Can the Pentagon shop around for tanks the way consumers do for toasters? If a missile fizzles in its silo, can Uncle Sam insist that the manufacturer fix it?
The Reagan administration and Congress are wrangling over two important defense management issues that could have significant impact on the cost and effectiveness of United States military forces: competition in awarding Pentagon contracts and warranties on weapons systems.
Lawmakers - with Republicans in the forefront - are pushing for more competition and stiffer warranties.
Defense Department officials insist that they agree in principle on the issues, but want more flexibility to seek the most cost-effective means of competing for and guaranteeing the performance of tanks, planes, and ships.
Congressional critics see this as foot-dragging on the part of the military bureaucracy. They are pushing a ''creeping capitalism'' bill that would gradually increase the amount of defense procurement funds that must be advertised for competitive bid from 6 percent at present to 70 percent of the total. And they are resisting Pentagon and industry efforts to water down a new warranty law that just took effect.
Both sides point to recent action by the Air Force as an example of how things should work in the huge and complex world of weapons buying. The Air Force had manufacturers compete for the right to build engines for its two top-line fighters, the F-15 Eagle and F-16 Falcon. The competition included relative worth of the warranties offered.
The Air Force split the contract between the two companies, and retained the right to adjust the contracts awarded, based on performance. Officials estimate savings over the life of the aircraft at more than $2 billion due to the competition. But Pentagon officials note that the warranties in this case do not conform to the type recently imposed by Congress. As a result, they say, they would have had to get a waiver from lawmakers.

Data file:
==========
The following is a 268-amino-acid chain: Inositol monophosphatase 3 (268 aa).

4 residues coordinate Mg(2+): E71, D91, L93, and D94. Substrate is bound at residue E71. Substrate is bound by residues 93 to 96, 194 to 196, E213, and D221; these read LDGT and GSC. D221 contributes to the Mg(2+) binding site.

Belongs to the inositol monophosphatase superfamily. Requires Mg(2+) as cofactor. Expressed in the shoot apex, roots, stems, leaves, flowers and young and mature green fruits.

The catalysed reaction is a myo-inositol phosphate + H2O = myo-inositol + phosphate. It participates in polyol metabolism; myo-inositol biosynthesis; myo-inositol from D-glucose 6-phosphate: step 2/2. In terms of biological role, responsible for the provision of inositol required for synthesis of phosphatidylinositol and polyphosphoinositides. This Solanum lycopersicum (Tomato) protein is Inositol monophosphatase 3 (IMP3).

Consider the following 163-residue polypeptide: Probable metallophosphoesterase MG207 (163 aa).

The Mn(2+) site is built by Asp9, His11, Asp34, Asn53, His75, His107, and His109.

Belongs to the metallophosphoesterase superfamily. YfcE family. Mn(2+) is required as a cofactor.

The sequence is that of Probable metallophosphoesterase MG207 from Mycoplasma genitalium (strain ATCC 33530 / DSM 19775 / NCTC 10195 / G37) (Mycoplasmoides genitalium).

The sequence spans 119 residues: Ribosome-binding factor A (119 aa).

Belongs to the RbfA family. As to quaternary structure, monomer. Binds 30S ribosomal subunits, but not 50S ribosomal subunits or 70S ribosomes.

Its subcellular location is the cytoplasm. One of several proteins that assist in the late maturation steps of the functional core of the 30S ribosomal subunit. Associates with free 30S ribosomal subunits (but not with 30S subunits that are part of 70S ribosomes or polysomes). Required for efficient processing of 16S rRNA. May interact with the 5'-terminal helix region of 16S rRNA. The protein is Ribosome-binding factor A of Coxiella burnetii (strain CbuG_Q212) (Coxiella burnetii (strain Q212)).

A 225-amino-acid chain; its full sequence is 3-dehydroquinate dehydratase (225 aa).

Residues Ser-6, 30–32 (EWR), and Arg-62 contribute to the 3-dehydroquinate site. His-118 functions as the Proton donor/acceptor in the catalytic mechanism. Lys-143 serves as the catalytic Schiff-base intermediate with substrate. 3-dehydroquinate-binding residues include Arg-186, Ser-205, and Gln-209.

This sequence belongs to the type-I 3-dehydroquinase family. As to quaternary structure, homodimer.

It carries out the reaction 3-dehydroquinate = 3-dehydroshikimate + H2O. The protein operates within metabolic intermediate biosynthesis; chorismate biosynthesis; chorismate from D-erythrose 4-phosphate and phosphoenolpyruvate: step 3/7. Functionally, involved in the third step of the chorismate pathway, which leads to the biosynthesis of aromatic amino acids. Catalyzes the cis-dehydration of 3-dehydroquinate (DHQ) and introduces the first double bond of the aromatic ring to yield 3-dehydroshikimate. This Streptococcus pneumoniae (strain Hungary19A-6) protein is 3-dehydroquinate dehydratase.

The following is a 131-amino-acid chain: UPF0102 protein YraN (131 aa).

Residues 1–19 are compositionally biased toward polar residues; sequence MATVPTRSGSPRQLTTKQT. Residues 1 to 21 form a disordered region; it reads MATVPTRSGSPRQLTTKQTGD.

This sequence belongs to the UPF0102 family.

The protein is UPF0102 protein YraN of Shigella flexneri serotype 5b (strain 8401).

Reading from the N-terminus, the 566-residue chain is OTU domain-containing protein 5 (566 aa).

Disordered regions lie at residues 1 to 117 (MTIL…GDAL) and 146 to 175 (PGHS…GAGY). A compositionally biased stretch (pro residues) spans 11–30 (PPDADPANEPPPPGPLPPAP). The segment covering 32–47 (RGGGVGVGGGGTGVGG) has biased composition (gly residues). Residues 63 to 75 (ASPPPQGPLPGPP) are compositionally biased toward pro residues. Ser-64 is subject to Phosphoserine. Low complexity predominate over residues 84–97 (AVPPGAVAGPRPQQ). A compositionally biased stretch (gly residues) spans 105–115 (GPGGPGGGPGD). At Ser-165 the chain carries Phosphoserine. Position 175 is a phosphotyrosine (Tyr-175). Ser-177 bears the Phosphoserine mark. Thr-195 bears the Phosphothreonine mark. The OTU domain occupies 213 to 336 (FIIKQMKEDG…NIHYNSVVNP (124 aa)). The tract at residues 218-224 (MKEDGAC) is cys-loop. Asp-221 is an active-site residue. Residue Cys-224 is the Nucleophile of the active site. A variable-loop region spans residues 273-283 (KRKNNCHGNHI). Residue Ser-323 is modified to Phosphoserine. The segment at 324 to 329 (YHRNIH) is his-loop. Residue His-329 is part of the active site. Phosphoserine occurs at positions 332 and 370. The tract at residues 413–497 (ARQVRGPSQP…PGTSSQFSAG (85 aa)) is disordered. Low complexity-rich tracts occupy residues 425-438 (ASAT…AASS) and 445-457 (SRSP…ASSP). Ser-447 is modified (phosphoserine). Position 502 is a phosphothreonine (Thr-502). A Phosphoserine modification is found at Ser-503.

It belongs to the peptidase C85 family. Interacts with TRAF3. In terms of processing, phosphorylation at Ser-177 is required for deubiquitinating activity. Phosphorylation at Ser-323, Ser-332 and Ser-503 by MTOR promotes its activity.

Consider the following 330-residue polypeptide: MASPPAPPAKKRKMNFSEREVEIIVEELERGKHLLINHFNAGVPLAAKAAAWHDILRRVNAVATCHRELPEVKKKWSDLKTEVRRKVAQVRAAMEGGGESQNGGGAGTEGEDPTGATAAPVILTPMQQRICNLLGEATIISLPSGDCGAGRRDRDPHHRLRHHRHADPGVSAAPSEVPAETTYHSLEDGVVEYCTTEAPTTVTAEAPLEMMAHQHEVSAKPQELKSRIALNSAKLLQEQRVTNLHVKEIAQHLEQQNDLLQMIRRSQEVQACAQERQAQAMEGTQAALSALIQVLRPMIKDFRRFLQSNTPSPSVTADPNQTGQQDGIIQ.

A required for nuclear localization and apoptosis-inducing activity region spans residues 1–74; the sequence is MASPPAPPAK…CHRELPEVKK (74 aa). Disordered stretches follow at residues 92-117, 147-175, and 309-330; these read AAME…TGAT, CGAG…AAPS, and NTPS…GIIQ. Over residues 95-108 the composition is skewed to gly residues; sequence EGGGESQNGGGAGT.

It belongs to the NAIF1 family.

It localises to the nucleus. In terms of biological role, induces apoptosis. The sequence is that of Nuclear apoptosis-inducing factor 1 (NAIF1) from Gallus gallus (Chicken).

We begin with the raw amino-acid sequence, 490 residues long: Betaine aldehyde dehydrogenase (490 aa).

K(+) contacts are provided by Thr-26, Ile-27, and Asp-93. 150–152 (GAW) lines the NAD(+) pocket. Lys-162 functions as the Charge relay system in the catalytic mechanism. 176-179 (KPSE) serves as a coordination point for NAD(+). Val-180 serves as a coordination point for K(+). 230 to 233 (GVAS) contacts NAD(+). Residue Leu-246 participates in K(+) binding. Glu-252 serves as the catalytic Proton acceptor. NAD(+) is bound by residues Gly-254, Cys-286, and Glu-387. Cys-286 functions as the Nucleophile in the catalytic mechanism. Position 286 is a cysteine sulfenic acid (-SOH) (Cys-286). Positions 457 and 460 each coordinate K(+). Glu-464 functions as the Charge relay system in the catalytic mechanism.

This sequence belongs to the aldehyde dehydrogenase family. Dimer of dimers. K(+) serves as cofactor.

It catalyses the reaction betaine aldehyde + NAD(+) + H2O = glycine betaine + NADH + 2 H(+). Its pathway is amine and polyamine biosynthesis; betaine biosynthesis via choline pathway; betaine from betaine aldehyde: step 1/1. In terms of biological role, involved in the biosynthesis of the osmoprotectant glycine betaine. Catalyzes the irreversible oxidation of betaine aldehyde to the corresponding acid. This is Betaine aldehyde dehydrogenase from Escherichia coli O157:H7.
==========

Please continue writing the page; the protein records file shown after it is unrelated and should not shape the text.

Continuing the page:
The new warranty law, which went into effect last week, obliges weapons builders in all cases to fix (or bear the cost of repair) any weapon or part that doesn't meet performance requirements. Defense officials argue that this does not necessarily result in the lowest cost and best performance. In some instances, they say, it is better to train military personnel to do the work, especially aboard ships or on bases overseas.
''Warranties are not free,'' said William H. Taft IV, deputy secretary of defense. ''If a certain risk can be more cheaply assumed by the government than by the contractor, then it doesn't make any sense to pay him to assume it. We think we can do it cheaper in many instances.''
Sometimes, he added, it may be much cheaper and more effective to insist on just a short-term warranty from the manufacturer (the first several hundred hours of aircraft engine operation, for example) to prove that the government hasn't bought a lemon.
Sen. Mark Andrews (R) of North Dakota, author of the new warranty law, calls Pentagon protestations ''a smoke screen covering its refusal to go along . . . with the first systemic reform in the past 30 years.'' He likes to cite the warranty on his tractor back home and says: ''There's no magic about it - it works!''
Thirty-five members of the bipartisan Military Reform Caucus on Capitol Hill, led by Rep. James A. Courter (R) of New Jersey and Sen. Nancy L. Kassebaum (R) of Kansas, recently wrote Defense Secretary Caspar W. Weinberger that the new warranty law ''will improve our defenses by ensuring our weapons work on the battlefield, gaining the most out of the taxpayer's dollar.''
The political tussle continues, but the Reagan administration is responding to congressional pressure.
Two-thirds of Navy procurement funds now include some kind of warranty in the contract, Adm. Steven A. White, chief of naval material, told the Senate Armed Services Committee recently. More than 500 Army contracts include warranties.
And the White House Office of Management and Budget (OMB) last week issued new restrictions on the use of noncompetitive procurements.
These are in response to President Reagan's memo to department heads last August citing the ''numerous examples of waste and exorbitant costs due to the lack of competition.''
Officials estimate that as much as 20 percent could be cut from procurement costs with true competition. The Pentagon accounts for some three-fourths of all the goods and services bought by the federal government ($170 billion annually) and has more than 4 million types of items in its inventory. Thus, most of these target savings are at the Defense Department.
Among those few cases where the requirement for competitive bids can be waived under the new OMB regulations are when only one source is available, when national security is at risk, or when international agreements mandate noncompetitive procurement.